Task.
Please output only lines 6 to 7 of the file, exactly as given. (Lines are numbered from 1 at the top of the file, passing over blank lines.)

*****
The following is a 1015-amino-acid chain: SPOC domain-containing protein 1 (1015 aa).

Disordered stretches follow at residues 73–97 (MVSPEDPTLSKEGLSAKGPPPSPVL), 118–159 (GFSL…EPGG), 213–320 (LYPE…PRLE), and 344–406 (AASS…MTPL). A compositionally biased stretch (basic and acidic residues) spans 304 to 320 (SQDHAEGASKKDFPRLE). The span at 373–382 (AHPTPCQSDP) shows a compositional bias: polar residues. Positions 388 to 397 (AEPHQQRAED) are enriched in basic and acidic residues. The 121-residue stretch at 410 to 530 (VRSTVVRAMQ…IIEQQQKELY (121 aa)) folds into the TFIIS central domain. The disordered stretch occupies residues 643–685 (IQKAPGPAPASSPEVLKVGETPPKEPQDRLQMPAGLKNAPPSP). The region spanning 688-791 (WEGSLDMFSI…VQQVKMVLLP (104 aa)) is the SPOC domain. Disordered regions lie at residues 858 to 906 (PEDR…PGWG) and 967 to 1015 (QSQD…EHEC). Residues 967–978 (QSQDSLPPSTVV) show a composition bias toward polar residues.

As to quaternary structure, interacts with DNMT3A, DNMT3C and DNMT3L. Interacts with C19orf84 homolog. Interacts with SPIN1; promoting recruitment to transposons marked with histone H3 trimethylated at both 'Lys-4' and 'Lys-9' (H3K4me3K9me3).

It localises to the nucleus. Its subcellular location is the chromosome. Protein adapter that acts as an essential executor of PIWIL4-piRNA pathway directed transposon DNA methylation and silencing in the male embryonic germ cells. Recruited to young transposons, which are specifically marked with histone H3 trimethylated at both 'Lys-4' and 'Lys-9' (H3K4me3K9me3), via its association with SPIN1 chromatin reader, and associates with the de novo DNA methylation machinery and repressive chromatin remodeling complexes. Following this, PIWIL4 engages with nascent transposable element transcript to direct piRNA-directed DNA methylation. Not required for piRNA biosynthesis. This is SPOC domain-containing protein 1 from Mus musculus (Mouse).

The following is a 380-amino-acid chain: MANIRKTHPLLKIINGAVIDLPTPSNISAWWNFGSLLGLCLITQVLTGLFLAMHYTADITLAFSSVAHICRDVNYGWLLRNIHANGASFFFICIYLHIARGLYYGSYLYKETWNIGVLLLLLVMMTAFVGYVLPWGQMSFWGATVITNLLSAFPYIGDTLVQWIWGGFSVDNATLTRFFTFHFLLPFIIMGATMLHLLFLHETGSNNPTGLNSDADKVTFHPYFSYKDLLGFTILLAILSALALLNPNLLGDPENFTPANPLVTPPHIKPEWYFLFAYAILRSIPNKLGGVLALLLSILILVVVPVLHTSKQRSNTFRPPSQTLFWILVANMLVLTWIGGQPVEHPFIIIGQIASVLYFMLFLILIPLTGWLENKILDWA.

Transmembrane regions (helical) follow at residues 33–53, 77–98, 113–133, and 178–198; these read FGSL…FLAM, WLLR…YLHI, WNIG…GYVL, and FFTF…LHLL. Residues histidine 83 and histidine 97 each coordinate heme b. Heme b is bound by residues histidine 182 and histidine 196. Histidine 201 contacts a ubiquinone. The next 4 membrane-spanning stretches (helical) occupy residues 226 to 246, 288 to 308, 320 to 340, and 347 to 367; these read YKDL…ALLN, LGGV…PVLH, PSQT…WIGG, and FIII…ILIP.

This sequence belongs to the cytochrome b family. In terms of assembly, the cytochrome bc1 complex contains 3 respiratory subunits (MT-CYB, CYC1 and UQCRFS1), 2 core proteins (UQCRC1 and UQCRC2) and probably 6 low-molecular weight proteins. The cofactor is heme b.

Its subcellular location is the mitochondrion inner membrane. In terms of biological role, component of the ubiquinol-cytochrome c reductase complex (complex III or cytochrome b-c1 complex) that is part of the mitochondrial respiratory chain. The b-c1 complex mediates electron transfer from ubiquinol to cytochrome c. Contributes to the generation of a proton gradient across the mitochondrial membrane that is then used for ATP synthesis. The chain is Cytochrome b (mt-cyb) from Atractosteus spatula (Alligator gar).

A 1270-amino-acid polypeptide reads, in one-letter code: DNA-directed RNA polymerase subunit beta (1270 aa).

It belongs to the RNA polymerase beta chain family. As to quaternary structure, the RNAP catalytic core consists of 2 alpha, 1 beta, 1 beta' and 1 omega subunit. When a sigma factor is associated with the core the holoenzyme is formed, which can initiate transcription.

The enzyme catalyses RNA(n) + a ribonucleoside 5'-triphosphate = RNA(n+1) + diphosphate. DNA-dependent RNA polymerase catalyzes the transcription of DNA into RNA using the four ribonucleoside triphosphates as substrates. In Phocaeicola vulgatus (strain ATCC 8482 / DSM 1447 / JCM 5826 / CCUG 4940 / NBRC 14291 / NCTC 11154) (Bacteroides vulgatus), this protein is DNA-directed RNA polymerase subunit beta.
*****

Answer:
Transmembrane regions (helical) follow at residues 33–53, 77–98, 113–133, and 178–198; these read FGSL…FLAM, WLLR…YLHI, WNIG…GYVL, and FFTF…LHLL. Residues histidine 83 and histidine 97 each coordinate heme b. Heme b is bound by residues histidine 182 and histidine 196. Histidine 201 contacts a ubiquinone. The next 4 membrane-spanning stretches (helical) occupy residues 226 to 246, 288 to 308, 320 to 340, and 347 to 367; these read YKDL…ALLN, LGGV…PVLH, PSQT…WIGG, and FIII…ILIP.

This sequence belongs to the cytochrome b family. In terms of assembly, the cytochrome bc1 complex contains 3 respiratory subunits (MT-CYB, CYC1 and UQCRFS1), 2 core proteins (UQCRC1 and UQCRC2) and probably 6 low-molecular weight proteins. The cofactor is heme b.